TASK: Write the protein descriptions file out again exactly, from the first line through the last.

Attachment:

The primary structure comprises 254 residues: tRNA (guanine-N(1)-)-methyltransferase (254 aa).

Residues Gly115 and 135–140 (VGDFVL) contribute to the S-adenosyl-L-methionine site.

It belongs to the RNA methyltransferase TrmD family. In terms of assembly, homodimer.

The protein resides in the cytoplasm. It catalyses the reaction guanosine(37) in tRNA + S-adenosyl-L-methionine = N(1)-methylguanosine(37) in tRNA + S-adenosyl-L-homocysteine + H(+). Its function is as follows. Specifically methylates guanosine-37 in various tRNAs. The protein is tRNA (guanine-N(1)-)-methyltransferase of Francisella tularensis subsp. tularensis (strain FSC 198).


The primary structure comprises 254 residues: tRNA (guanine-N(1)-)-methyltransferase (254 aa).

Residues Gly115 and 135–140 (VGDFVL) contribute to the S-adenosyl-L-methionine site.

It belongs to the RNA methyltransferase TrmD family. In terms of assembly, homodimer.

The protein resides in the cytoplasm. It catalyses the reaction guanosine(37) in tRNA + S-adenosyl-L-methionine = N(1)-methylguanosine(37) in tRNA + S-adenosyl-L-homocysteine + H(+). Its function is as follows. Specifically methylates guanosine-37 in various tRNAs. The protein is tRNA (guanine-N(1)-)-methyltransferase of Francisella tularensis subsp. tularensis (strain FSC 198).